Sunday, August 3, 2014

Math Data Collection {eek}

Last year, my school dove straight into Common Core head first.  Like...head first.  We just went ahead and did it all.  I choose to really focus on Math.  Actually, I tried to tackle it all but let's face it, that was a ridiculous goal.

I had a few main CCSS goals in mind:
1. Keep my standards accurately (haha) posted in the classroom and refer to them.
2. Show student growth
3. Help students see their growth
4. Have students be responsible for their data

I did great at number 1.

{freebie alert- click here!!!}
Number 2 is a goal every year, so it wasn't completely out of the ordinary.

Number 3 and 4 were my trickier ones.  I wanted students to see where they started and how much they learned.  I started having students rate themselves with how they felt they were doing.  I started using Marzano's Levels of Understanding. If a student continues to get 100% but doesn't feel confident, I still have work to do...same if they are super confident and not showing progress.  More often than not, their rating matches their classroom performance, which was a fantastic sign.

Some teachers thought I was a bit batty for thinking my kiddos could graph their own data accurately.  We are in fourth grade, we were certainly able to do it with proper training.  I'm the first to admit, some students needed a lot more checking in from me than others, but by the end of the year we were doing pretty well.  But I'm a jump-in-with-both-feet kind of girl, so I tried to figure out the easiest way to incorporate our data collection into our math time.

I had one main goal: keep it simple and quick.  I decided to set up data folders for each student.  It would fit in their desk, easy to get out or turn in, and with a simple procedure that stayed the same each time I said "Get out your data folders!".

It took a little set up on my part at the beginning of the year.  I grabbed a bunch of folders with binding and made my copies (back to back, let's save paper!).  I did all my data grids on back to back pages, and then all my graphing pages back to back.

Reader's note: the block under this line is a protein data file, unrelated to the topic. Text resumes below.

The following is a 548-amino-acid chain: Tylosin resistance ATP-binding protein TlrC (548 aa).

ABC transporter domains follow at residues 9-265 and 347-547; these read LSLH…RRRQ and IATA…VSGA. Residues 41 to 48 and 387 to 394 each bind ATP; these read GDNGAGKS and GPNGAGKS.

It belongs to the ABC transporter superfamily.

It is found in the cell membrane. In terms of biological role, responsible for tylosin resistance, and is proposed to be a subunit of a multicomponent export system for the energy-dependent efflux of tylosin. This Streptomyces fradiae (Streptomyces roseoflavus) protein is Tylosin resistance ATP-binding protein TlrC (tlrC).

I wanted my data pages and graphing pages to be seperate and easy to flip to, so in order to do that, I trimmed and three-hole punched construction paper and to put in between.  It was perfect because it stuck out just enough to be a page separator.  (Don't look too carefully at this picture, it's actually my reading data collection folders, but it was the same organizational concept..)

After we took our pre-assessment (these varied throughout the year, but I do love these from YoungTeacherLove), I usually tried to grade them as students turned them in and hand them out right away.  This sometimes worked, and when it did I felt like SuperTeacher.  If I couldn't get them graded at that very moment, I handed them out the next day and we filled out our data.  

I give the cue ("GET OUT YOUR MATH DATA FOLDERS!!!")  and students would write the start date (day we took the pre-assessement) and write their score.  I would have them rate their personal level of understanding right then.  

Next, they would flip to their graphing section and graph their pre-assessment score.   I had them pick two colors at the beginning of the year and make a key to show me which color was their pre-assessment score and which was their post-assessment.

I had them color-code their pre and post assessments because we graphed our post assessment score on the same graph.  This way, students could see how much better they did the second time around.  Since I didn't take any pictures of what my student math data folders looked like last year (blogger fail), I made a nice-and-neat example being the "pre-assessment" and green being the "post-assessment".  **Note: It's important to keep both pre and post assessments the same in order to get an accurate growth graph.  

Although having students do this data collection and graphing themselves was a perk in and of itself, my favorite part of having students do this themselves was that at conferences I just had students turn in their folders and I was set with all the information!  It was fantastic!

I only have this done for 4th grade... but if you'd be interested in having it done for your grade, let me know!  You can pop over to TpT and check it out if you're a 4th grade teacher.

Even if you aren't a 4th grade teacher, TpT is having one heck of a sale on August 4-5 (that's tomorrow, guys!), so get over there and fill your cart with some good stuff to purchase next week!  Everything in my store will be 20% off, plus the TpT discount.


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